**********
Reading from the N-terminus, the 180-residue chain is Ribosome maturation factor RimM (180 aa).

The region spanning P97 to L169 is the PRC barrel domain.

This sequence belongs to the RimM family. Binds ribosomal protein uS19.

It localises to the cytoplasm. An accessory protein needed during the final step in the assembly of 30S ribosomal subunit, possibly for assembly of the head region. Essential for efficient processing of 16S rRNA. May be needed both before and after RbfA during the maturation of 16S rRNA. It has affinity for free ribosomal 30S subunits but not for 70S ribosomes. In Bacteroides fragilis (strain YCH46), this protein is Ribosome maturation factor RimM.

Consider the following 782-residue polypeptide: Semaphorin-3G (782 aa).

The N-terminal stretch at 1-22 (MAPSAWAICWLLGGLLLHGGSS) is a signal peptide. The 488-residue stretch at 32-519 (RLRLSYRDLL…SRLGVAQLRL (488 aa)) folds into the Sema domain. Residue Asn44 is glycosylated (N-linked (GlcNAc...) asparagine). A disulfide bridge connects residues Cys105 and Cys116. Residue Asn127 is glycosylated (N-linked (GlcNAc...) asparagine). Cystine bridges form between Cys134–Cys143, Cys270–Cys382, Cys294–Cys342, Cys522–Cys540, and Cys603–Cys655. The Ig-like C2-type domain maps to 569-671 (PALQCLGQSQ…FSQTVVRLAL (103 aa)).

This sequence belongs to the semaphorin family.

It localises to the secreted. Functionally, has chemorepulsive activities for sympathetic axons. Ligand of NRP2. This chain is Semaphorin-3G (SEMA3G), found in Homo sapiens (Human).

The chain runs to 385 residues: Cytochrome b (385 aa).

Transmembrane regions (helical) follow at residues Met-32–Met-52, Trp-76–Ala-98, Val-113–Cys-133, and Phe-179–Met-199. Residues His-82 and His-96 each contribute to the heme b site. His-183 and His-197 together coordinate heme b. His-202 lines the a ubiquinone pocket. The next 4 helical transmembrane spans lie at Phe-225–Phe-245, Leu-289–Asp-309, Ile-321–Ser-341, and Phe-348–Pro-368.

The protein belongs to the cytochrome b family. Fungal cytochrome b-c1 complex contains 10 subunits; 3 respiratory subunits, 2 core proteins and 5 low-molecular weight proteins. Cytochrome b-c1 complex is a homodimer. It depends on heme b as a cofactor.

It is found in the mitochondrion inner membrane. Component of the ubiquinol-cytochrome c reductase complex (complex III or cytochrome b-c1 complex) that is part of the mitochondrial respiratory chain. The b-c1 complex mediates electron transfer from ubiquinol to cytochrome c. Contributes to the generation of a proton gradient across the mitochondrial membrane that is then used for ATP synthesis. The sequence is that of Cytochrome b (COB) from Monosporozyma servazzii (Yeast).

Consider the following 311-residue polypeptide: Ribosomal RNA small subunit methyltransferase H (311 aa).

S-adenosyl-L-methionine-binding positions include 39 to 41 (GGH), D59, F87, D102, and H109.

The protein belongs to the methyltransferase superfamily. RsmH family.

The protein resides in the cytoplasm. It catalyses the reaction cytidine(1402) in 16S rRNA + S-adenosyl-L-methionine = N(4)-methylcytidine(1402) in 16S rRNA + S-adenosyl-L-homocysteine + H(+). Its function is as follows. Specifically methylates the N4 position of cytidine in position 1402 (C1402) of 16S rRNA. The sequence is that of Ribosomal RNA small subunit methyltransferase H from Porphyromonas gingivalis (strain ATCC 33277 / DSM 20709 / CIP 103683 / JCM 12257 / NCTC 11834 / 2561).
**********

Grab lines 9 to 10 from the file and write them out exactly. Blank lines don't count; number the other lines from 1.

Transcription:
The chain runs to 385 residues: Cytochrome b (385 aa).

Transmembrane regions (helical) follow at residues Met-32–Met-52, Trp-76–Ala-98, Val-113–Cys-133, and Phe-179–Met-199. Residues His-82 and His-96 each contribute to the heme b site. His-183 and His-197 together coordinate heme b. His-202 lines the a ubiquinone pocket. The next 4 helical transmembrane spans lie at Phe-225–Phe-245, Leu-289–Asp-309, Ile-321–Ser-341, and Phe-348–Pro-368.